Male voices dominate the nation's airwaves, a new study has found.
Campaigning group Sound Women today revealed that listeners are 10 times more likely to hear a man on the radio, as only 20% of solo voices aired on radio is female.
The likelihood of hearing a woman speak is reduced even further when the show in question has multiple hosts, such as BBC Radio 4's Today programme.
Maria Williams, Sound Women's founder, said: "Having women’s voices on-air is hugely important, both to female radio audiences and to aspiring female presenters. We hear anecdotal evidence that radio stations receive fewer demos from female presenters.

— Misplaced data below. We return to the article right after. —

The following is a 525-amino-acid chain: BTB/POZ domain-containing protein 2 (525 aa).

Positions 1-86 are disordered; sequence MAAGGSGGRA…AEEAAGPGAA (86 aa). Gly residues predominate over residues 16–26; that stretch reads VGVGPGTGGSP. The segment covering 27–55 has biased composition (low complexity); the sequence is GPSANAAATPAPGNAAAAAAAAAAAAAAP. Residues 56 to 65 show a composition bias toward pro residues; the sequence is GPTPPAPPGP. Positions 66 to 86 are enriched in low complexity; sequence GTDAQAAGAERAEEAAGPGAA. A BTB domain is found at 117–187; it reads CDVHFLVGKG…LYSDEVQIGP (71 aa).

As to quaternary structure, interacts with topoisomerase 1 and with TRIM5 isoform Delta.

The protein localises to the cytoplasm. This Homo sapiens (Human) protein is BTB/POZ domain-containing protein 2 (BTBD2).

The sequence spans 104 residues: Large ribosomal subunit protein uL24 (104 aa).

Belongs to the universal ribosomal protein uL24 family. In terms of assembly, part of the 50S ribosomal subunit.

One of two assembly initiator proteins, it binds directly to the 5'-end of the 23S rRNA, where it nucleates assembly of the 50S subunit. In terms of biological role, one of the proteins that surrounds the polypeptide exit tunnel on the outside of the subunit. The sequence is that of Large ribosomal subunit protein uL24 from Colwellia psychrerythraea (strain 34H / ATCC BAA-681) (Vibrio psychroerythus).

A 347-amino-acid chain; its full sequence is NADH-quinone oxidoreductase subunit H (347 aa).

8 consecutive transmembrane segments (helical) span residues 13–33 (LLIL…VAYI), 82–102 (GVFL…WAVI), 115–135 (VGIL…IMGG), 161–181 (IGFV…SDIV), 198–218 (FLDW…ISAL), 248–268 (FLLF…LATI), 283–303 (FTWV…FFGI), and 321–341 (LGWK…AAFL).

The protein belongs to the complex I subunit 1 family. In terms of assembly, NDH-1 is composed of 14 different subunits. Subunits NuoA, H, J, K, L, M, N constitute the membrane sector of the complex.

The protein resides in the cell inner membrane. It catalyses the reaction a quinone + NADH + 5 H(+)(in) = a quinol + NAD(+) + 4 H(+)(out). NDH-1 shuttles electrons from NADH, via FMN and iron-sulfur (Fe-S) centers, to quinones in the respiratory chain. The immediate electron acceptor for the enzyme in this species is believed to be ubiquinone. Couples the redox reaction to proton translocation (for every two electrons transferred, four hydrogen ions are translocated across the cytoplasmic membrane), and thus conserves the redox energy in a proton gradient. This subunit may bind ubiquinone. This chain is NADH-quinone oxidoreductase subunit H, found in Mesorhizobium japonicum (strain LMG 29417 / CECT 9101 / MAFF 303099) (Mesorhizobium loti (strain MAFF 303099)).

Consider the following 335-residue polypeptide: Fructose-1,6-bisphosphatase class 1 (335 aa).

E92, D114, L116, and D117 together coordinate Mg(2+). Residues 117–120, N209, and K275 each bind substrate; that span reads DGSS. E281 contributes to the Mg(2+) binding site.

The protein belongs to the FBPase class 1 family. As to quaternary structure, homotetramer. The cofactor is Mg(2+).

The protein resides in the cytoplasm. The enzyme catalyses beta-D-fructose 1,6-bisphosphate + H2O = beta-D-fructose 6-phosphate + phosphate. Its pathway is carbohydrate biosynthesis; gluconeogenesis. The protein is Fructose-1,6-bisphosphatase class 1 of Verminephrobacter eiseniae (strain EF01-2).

Above: Annie Nightingale joined the BBC as its first female radio presenter in 1970
"By drawing attention to these statistics we hope that more women will come forward, and that the industry will look for opportunities to showcase their talent. Both will give female audiences a much stronger voice."
During their research, which was undertaken with industry body Creative Skillset, Sound also asked 20 high-profile female radio broadcasters if they had ever been asked to co-present with another woman.
None of those questioned, including Jo Whiley, Annie Nightingale, Clare Balding and Margherita Taylor, had been given that option.